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  • Writer's pictureBridget Ellis-Pegler

Sort Out Your (Creative) Briefs.

Navy briefs with white hearts.

Scope creep, vague goals, missing information, and miscommunication will SCREW UP YOUR PROJECT.

A guide for anyone commissioning a project involving creatives (graphic designers, writers, web designers etc.) And for any creatives working for clients on these projects.

Don't Get Your Knickers in a Knot.

It pays to be very careful about the undies you choose when you get dressed.

If your briefs are too small, you're up against squashed thighs, muffin-top in scary places, a grinding suspicion that you're overweight, and wedgies. If your briefs are too big, they're baggy and uncomfortable, and they might even cause you to feel (or worse, look) like you're going commando.

So, unless your persona is 'couch potato', you'll need different briefs for different situations.

Lacy black thong. And a doughnut.
Lacy thong with a random doughnut.
  • A hot date in clingy clothes needs knickers that won't cause a visible panty line.

  • A day in the boardroom presenting to tough clients calls for – whatever will get you through. For me, it's comfy cotton knickers, but hey, maybe you're more of a 'lacy thong' sort of person.

  • Serious cycling calls for comfort (hello and welcome, padded undies!).

Just as the wrong briefs can seriously wreck your day, the same thing is true for your projects.

Nail the brief, everything else falls into place, and your finished project will be:

  • on time

  • within budget

  • hassle-free

  • a huge success!

But get the brief wrong, and you'll probably get:

  • endless revisions

  • delays

  • budget overflow

  • 'meh' results.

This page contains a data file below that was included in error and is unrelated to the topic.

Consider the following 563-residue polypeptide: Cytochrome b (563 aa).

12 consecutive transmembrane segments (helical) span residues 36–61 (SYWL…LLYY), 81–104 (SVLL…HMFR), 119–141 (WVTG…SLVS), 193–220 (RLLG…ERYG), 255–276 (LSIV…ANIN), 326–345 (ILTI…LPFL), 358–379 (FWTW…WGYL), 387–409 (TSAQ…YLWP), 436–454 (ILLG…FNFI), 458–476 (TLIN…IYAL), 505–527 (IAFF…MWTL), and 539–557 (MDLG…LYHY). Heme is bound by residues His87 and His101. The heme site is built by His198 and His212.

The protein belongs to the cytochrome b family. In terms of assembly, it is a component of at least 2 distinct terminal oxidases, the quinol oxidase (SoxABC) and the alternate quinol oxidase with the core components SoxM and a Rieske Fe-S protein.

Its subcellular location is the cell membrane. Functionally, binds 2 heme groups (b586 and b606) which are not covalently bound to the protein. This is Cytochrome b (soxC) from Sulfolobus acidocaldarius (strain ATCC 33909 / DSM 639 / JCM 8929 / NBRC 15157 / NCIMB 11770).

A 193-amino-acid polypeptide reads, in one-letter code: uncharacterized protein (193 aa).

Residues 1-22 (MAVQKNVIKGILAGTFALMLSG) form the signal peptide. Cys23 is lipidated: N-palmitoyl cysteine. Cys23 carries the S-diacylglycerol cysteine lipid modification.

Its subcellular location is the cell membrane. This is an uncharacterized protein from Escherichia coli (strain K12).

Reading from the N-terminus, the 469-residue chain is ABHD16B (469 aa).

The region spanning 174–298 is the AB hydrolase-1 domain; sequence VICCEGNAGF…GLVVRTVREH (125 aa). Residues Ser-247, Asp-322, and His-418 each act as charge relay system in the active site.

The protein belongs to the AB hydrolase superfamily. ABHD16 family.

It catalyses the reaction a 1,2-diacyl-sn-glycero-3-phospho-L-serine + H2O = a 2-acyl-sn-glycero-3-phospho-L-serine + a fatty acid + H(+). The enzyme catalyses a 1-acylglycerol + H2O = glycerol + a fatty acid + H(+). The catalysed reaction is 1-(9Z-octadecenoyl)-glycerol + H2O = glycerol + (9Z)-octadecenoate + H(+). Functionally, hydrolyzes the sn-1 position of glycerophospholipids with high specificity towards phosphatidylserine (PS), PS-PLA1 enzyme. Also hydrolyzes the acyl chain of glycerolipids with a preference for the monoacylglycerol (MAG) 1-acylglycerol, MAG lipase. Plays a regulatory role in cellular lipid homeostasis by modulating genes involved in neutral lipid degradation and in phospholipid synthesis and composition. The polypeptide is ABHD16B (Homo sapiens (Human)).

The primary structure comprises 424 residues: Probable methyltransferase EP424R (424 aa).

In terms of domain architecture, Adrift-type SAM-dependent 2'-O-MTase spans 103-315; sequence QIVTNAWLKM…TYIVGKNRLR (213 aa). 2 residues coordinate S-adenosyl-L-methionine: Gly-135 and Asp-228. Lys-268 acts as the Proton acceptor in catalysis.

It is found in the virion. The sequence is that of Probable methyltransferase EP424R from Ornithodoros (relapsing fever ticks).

The Numbers.

98.79999%* of creative briefs are mostly, if not completely, rubbish.

* Wild stab in the dark based on my 20+ years as a freelancer.

100% of the time, if clients are defining their target audience as something fluffy like 'Men and Women aged 25-55' - they actually have NO IDEA who their target audience is and what keeps the people in it up at night. Meaning - everything. You can't market to a faceless, nameless, personality-less entity.

Fact.*The vast majority of projects that go wrong can trace their issues back to the creative brief.

* Or so I've heard. My projects never go wrong because they're always based on stellar creative briefs.

So, what is a creative brief? It's a plan, Stan!

The creative brief is the overarching planning document for a project. It's got everything you need for the project to move from an abstract idea to a finished job.

Nobody can deliver quality work based on something they don't understand. So, a project needs a solid definition, a reason-to-be, goals, and a vision. The brief has to summarise everything and show how to achieve it. Start by stating WHAT the project is. E.g. Creative brief for a new home page. Yep, it's mind-bogglingly obvious, but you'd be surprised to know how many briefs don't include this info.

Who, where, what, when, why. how? The big questions the creative brief answers.

  • It states what the project is.

  • It explains why the project is needed.

  • It defines the target audience (properly!) - and plans how to reach the people in it.

  • It states the MAIN thing we want this audience to do (and secondary objectives, if applicable).

  • It communicates the benefit to the audience of doing this essential thing.

  • It states the project's business objectives and, if applicable, how success will be measured.

  • It includes everyone who will be involved in the project.

  • It covers how relevant information will be provided.

  • It says who's doing what - and when - including who is responsible for the final sign-off.

  • It covers contingencies.

A well-written creative brief gets everyone singing from the same song sheet.

Get Your Type-A Game On.

Piles of books stacked to reveal a peephole.